Cinema has never really gotten to grips with the lonely hell of the stand-up comic. Maybe spritzing for a living is just too much of a one man show. Director Justin Molotnikov’s Scottish take adds a helping of revenge to the patter. Joey (Stephen McCole) tells a funny tale onstage about an old school friend. Alas, the buddy is in the audience and he ain’t laughing. This is one heckler Joey is going to regret snapping back at.

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The Great SXSW 2010 Preview Dump: Emerging Visions, Part 1

March 11, 2010

The legendary Austin hospitality is especially extended to first-time filmmakers. That’s what the Emerging Visions section is about—highlighting the talent making the move from attention-getting short to career-making features. In with a chance this time around are documentaries tackling topics like Bill Hicks and bears, as well as features revolving around mung beans and android love.

Read our SXSW Headliners Preview.
Read the first part of our SXSW Spotlight Premieres preview.
Read the second part of our SXSW Spotlight Premieres preview.
Read our SXSW Narrative Features Competition preview.
Read our SXSW Documentary Features Competition preview.

11/4/2008

Remember 2008? Man, wasn’t that a time! We were all running around, registering to vote, filled with hope in our hearts, shouting “Yes, we can!” at the top of their lungs … 2010 and the suck has set in. That hasn’t stopped director Jeff Deutchman, so inspired by the spirit of the times that he made this documentary on what people were doing the day Barack Obama was elected president.

A Different Path

For many, getting to work means jumping into the car and enduring a slow commute to the infernal chatter of morning zoo radio. Problem is, all this four-wheeled to-ing and fro-ing is killing our planet by degrees. Monteith McCollum took his cameras and went looking for those who do it differently. He found a quartet of characters who have taken to the pavement and waterways to get to work.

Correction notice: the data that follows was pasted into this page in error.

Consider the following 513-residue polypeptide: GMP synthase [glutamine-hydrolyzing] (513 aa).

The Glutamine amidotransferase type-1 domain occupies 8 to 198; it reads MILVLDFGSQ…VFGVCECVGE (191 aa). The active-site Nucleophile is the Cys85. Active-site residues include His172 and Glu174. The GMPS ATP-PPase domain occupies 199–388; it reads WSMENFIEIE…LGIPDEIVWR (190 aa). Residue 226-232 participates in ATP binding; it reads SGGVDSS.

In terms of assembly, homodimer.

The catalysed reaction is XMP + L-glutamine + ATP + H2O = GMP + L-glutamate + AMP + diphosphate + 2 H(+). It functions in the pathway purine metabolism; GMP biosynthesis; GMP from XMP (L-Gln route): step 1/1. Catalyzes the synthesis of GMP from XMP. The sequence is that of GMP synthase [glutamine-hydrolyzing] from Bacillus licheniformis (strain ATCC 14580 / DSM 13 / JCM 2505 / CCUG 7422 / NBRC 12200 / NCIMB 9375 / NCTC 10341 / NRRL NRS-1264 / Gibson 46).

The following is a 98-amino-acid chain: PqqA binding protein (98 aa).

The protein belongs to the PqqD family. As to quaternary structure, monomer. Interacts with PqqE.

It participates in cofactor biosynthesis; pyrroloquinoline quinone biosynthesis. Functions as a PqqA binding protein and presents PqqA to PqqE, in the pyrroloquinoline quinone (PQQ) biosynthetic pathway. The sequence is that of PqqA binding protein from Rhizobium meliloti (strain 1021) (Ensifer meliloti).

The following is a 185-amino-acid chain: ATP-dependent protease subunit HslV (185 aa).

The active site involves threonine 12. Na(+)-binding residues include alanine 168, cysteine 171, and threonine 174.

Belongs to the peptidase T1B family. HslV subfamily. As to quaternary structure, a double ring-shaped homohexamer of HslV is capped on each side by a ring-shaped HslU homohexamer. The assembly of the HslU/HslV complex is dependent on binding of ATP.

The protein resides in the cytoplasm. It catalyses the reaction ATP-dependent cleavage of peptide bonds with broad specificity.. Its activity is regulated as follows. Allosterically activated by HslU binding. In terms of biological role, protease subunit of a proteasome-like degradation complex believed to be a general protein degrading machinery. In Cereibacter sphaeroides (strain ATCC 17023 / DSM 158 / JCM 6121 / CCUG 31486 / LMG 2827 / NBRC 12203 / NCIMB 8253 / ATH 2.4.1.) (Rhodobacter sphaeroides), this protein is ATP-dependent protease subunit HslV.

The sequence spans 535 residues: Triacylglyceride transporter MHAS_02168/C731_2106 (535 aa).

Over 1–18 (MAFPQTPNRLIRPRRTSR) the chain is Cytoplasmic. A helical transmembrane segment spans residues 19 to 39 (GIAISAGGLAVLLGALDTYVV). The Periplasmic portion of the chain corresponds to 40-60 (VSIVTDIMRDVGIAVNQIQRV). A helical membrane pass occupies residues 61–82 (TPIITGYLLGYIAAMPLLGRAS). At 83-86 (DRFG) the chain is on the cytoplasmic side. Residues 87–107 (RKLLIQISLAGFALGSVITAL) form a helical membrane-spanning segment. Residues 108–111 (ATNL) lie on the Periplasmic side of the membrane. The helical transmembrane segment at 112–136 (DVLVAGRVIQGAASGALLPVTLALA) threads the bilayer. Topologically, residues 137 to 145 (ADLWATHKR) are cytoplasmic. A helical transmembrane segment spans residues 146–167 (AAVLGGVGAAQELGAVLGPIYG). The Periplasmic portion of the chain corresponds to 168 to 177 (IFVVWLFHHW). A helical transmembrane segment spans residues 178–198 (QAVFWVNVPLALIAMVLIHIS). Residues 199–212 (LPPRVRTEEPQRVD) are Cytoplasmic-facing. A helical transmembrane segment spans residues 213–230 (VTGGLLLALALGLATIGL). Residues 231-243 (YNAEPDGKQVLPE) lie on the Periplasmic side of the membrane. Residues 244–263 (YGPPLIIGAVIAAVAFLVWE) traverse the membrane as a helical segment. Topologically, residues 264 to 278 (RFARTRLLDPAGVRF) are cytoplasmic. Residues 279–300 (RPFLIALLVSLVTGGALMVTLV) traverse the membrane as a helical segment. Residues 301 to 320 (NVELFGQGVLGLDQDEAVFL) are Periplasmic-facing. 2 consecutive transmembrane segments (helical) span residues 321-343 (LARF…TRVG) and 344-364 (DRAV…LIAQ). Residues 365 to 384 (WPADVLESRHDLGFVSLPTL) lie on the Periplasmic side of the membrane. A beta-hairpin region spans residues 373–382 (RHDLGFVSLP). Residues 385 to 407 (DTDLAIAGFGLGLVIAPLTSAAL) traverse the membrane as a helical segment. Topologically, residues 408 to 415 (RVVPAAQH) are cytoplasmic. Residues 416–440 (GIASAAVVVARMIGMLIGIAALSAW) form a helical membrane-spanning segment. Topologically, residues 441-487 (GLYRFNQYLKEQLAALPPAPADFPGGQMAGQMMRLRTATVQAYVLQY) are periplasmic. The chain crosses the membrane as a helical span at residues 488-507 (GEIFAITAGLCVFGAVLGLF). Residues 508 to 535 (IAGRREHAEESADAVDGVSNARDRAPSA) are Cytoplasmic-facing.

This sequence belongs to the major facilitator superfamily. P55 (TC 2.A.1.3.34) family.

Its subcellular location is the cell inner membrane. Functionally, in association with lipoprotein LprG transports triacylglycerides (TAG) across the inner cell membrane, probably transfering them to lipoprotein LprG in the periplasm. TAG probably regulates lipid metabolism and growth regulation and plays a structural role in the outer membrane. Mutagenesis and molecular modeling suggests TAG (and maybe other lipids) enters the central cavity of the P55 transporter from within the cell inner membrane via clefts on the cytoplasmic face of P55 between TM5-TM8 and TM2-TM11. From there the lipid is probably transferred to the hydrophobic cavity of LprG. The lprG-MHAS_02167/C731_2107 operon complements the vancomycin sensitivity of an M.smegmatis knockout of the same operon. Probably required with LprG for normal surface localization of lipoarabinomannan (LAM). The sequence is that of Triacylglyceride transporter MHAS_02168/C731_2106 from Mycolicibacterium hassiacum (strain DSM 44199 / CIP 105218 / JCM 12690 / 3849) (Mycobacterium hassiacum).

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The Great SXSW 2010 Preview Dump: Headliners

March 10, 2010

Why not wait until 48 hours before the SXSW Film Festival kicks off to post our preview? That’s a question that will haunt Squally until we crawl into our premature grave. While nobler movie bloggers pack their bags for Austin–visions of Harry Knowles smeared with BBQ dancing in their heads—here’s a humble look at what’s screening over the next nine days. First up: a rattle bag of marquee fodder which includes the Duplasses’ venture into the mainstream, Robert Duvall facing off against Bill Murray, Rhys Ifans as a stoner hero and the triumphant return of Jean-Pierre Jeunet. Click on the titles to watch trailers.

Read the first part of our SXSW Spotlight Premieres preview.
Read the second part of our SXSW Spotlight Premieres preview.

Cyrus

The Duplass Brothers do a David Gordon Green, moving to a bigger budget and familiar faces, while mining a familiar seam of discomfort that doesn’t seem so radical in hindsight. Things look like they’re turning around for loser John C. Reilly when he meets the hot Marisa Tomei. The problem is she has a stay-at-home son played by Jonah Hill. That means he’s going to be plenty gross and creepy.

Four Lions

Fresh from Sundance, where it failed to raise hackles, comes British satirist Chris Morris’s terrorist comedy. A quartet of hapless Sheffield Muslims cook up a suicide bomber plot that, in the best tradition of Anglo-cringe comedy, comes undone through their own stupidity. The point is that while fundamentalism and dimwittedness go hand-in-hand, the results are no laughing matter. Feel-badness all ‘round, then.